Reviving an English Heritage property
Francis and Karen Shaw sympathetically restored Hellifield Peel Castle
Undertaking the first-known conversion of an ancient scheduled monument, Grand Designs saw Hellifield Peel Castle reborn. It is the only remaining castle in Britain built by the Knights Templar and involved liaising with English Heritage and hiring an archaeologist to oversee the work.
Architect Francis Shaw and his wife Karen had to begin the two-year long project by clearing the fallen stonework that had accumulated as the 14th-century building fell slowly into dereliction.
‘This was with English Heritage’s permission, so the building could be inspected properly,’ said Francis. A low point came when a 700-year-old wall collapsed costing the couple £150,000 to put right. The renovated 1,022 square metre castle ranges over four floors and includes eight bedrooms.
Grand Designs talks to Francis about the couple’s journey.
Restoring Hellifield Peel was a huge project. What made you take it on?
It was always a childhood dream to restore a castle; and Karen and I wanted to live near Skipton where our daughters go to school. When we stumbled across the ruin we knew we had to live there.
Do you have any advice for anyone else thinking of renovating a listed property?
You need to understand that even though you own the building, there are certain rules and regulations that you need to adhere to which restrict what alterations you can and can’t make to it. It’s a difficult concept to get your head around.
How did you handle those restrictions?
Sometimes it was as simple as waiting a day before responding to the relevant authorities just to make sure any frustrations were out of my system. It also helps to be open to compromises. For example, English Heritage let me build a very modern attic conversion but put its foot down about the stone porch. I think it was the right decision in the end.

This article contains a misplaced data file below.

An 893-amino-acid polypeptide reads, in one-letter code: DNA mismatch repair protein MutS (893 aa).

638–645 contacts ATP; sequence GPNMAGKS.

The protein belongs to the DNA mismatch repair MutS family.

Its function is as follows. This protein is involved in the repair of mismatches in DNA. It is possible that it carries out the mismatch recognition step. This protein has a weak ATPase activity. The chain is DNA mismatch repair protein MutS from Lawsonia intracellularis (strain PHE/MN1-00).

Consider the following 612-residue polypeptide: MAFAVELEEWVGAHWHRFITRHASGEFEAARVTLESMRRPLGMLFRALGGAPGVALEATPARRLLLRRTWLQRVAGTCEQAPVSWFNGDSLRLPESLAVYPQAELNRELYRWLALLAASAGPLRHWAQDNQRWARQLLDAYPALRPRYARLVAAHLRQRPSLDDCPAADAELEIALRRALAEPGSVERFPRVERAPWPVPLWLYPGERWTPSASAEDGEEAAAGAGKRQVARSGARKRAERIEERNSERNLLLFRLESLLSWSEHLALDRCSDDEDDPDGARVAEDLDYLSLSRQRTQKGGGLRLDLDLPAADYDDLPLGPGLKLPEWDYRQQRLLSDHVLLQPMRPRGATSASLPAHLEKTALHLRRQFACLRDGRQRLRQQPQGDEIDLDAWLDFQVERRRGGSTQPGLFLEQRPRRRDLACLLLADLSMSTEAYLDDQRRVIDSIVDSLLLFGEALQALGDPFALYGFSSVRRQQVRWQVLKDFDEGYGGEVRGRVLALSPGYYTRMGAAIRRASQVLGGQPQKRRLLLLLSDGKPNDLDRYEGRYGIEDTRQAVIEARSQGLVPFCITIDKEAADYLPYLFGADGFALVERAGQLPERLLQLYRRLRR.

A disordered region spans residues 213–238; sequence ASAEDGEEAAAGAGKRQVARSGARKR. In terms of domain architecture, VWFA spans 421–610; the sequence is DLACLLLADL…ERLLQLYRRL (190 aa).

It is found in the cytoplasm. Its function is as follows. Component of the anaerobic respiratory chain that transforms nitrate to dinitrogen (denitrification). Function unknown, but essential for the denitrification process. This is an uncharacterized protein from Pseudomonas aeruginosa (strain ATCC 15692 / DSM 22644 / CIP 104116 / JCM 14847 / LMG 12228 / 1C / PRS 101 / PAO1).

What about specialist surveys and reports?
There are lots of different surveys that need to be undertaken, such as environmental reports and protected species surveys. For instance, if you were to find a rare breed of bat living in your property, all building work would have to stop until an expert had advised upon a suitable solution.
What was your project’s biggest challenge?
Halfway through the scheme, our building society withdrew all of our funding. I think it lost faith in what we were doing. We had to find new financial backing within a month. It was a terrifying time.
A wall collapsed halfway through the build. How did you resolve the problem?
Fortunately, I had set aside a contingency sum for the possibility of having to rebuild a wall. In the end the one that we thought would fall down stayed up and we had to rebuild a different one. It just goes to show that you have to be prepared for any eventuality. Having back-up funding is really important, but we still had to cut costs in other areas to afford the extra work.
Which parts of the project did you save money on?
We sourced a lot of things from eBay and auction houses. The Grosvenor House Hotel in London was being refurbished at the same time and that’s where the marble on the bathroom walls came from.
On eBay we sourced some lovely Cumbrian slate that has been used for flooring on the ground level, stained glass for the old chapel and also a tapestry that’s now in the drawing room. It’s my favourite piece and only cost £76.
Are you currently working on anything similar?
I’m restoring a thirteenth-century Scottish castle for a client with my architectural firm Shaw & Jagger Architects. The plot is set into the rock face looking out to sea. The coastline is crumbling, so it’s going to be a big challenge.